Doug and Pat Perry have long been patrons of Norfolk, Virginia’s rich arts and culture scene, and that passion led to the creation of the Glass Light Hotel & Gallery, the couple’s most impactful imprint on the city yet. Architecture and design firm Baskervill transformed the property, part of Marriott’s Autograph Collection, with developer Suburban Capital from a 1912 office building that was once home to the Royster fertilizer company.
“It was the tallest building in Norfolk for 63 years, and the most difficult thing was to turn it into a 117-room hotel, which it didn’t want to be because it wasn’t its original purpose,” says David Wilbourne, studio director of Baskervill’s hospitality division.
Thankfully, there were many preserved details that sprung from those challenging floor plates and heritage restrictions. In the lobby, for instance, expanses of plasterwork were maintained and large windows remain as they were, while hallways couldn’t be altered, yielding guestrooms with distinctive layouts.
Glassworks, including massive, playful bunny sculptures crafted by Dutch artist Peter Bremers in collaboration with Czech Republic-based Lhotský Studio, make an impression upon arrival and at the bar. But the design firm was also eager to introduce guests to the glass-blowing process. “The entire concept is to highlight the making of glass, the forming of glass, and the different forms that glass can take when it’s turned into high art,” explains Wilbourne, noting the wall of wood behind the reception desk that nods to the paddles used to shape glass.
The bulk of the Perry Glass Art Collection is showcased on two floors of the gallery, an adjacent building that is distinguished by an architectural stair. “We tried to make the stair as sculptural as the pieces of art,” says Wilbourne. Some of these works—by the likes of Dale Chihuly and Karen LaMonte—are best displayed against white, in dialogue with sunlight; while others benefit from a dark backdrop, so Baskervill painted the upper level black for a moodier feeling.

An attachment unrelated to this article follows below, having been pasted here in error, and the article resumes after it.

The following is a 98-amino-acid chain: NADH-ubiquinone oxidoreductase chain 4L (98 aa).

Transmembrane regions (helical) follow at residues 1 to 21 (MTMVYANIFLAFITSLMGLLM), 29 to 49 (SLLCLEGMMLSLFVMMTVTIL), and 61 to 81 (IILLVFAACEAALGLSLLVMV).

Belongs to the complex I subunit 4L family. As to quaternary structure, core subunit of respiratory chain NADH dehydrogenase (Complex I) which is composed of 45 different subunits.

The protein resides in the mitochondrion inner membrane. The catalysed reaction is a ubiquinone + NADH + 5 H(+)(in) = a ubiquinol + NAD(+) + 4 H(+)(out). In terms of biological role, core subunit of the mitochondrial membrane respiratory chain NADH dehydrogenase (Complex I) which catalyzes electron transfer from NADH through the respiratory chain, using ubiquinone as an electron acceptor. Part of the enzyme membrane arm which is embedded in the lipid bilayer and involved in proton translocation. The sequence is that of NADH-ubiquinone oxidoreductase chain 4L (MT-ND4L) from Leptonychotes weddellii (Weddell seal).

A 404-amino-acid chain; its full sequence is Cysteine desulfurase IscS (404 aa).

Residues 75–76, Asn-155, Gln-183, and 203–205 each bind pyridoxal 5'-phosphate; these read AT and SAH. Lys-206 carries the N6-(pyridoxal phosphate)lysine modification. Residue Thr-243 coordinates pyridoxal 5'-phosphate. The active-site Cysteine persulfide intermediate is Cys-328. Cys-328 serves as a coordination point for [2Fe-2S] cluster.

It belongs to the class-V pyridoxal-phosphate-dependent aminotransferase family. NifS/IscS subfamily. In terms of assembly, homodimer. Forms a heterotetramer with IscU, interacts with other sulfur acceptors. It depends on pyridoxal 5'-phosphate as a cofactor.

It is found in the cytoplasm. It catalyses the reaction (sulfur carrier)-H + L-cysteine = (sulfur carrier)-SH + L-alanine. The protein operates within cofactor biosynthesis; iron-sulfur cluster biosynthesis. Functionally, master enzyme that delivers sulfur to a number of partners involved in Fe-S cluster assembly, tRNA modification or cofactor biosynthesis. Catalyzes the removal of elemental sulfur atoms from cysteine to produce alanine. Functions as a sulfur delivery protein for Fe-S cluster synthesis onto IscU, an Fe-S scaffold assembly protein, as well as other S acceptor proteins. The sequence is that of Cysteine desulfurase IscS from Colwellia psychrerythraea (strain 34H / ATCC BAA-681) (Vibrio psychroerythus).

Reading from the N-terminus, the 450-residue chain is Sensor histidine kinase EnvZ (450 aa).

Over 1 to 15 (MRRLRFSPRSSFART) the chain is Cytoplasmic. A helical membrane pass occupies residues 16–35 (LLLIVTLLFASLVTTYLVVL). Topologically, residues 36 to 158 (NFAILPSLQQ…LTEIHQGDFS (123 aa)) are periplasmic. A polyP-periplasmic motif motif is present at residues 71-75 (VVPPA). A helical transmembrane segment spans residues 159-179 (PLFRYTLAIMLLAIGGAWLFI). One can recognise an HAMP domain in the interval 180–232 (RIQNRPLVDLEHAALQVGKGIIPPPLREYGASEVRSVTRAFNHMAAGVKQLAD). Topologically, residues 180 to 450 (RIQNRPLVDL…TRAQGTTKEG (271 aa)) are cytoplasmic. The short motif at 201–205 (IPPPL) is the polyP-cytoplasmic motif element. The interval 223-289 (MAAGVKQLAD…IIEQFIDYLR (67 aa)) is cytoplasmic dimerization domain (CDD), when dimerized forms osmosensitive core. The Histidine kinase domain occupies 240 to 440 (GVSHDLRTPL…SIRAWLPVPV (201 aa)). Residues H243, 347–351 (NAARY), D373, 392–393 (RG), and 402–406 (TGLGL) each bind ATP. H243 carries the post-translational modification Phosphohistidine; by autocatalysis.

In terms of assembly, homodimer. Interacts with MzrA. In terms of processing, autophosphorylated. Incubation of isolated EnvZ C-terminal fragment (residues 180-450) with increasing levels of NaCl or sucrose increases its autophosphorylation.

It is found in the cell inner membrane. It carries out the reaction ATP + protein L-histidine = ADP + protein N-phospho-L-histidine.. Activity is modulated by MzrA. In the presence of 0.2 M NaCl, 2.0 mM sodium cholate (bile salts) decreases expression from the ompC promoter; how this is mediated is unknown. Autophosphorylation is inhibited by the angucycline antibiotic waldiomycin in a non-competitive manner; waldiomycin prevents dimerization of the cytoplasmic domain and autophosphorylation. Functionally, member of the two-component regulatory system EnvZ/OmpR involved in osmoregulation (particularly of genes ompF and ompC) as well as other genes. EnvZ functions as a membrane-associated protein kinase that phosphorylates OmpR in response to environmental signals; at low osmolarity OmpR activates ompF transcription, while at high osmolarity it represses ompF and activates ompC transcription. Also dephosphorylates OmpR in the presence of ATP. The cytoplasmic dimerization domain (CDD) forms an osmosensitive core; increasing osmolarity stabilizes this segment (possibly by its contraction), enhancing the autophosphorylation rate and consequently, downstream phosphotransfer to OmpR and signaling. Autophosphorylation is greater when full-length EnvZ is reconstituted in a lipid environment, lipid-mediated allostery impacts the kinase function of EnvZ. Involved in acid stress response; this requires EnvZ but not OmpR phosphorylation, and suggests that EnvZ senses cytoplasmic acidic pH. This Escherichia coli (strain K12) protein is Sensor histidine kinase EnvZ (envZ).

This glass theme extends to the Glass Light Hotel’s guestrooms, which were imagined as artist studios and illuminate colorways of green, blue, and orange. “We wanted to create an area to sleep, an area to work, an area to be creative,” says Baskervill principal Patricia Lopez. “The art is different in every room, and it was all inspired by the color chips that [artists] add to the glass. It’s just so vibrant.”
In many of the accommodations, the team salvaged characterful beams and unearthed brick that was left exposed, features that are juxtaposed with a contemporary custom carpet courtesy of Shaw Contract Hospitality. Its design aptly takes cues from the pre-production sketches made by glass artists and reflects “the definition and lines” that Baskervill envisioned, as Amy Jaekel, director of custom design at Shaw Contract, puts it.
It was spawned from an image of Chihuly spreading paint with a broom, culminating in “big swirls of color and movement,” says Lopez, “and that’s what we wanted the carpet to look like—with not as much color, so the art in the room can pop.”
During the revamp, Baskervill discovered a few surprises, most notably the double-height space dubbed the Skylight Room. It was covered in plywood that was unsheathed to reveal an old skylight that let light in from the second floor down into the lobby. “We restored the whole thing using historic photographs,” points out Wilbourne. “That was amazing to find.”
This HDTV episode is sponsored by Shaw Contract Hospitality